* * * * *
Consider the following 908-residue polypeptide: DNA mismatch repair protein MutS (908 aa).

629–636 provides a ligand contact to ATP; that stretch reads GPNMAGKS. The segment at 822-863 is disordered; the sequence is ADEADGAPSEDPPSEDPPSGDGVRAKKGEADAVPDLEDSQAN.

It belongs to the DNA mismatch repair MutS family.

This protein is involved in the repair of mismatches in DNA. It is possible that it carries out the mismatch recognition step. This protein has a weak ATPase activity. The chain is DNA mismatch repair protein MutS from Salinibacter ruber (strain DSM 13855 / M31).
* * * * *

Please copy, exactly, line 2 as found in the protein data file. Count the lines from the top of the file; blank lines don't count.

629–636 provides a ligand contact to ATP; that stretch reads GPNMAGKS. The segment at 822-863 is disordered; the sequence is ADEADGAPSEDPPSEDPPSGDGVRAKKGEADAVPDLEDSQAN.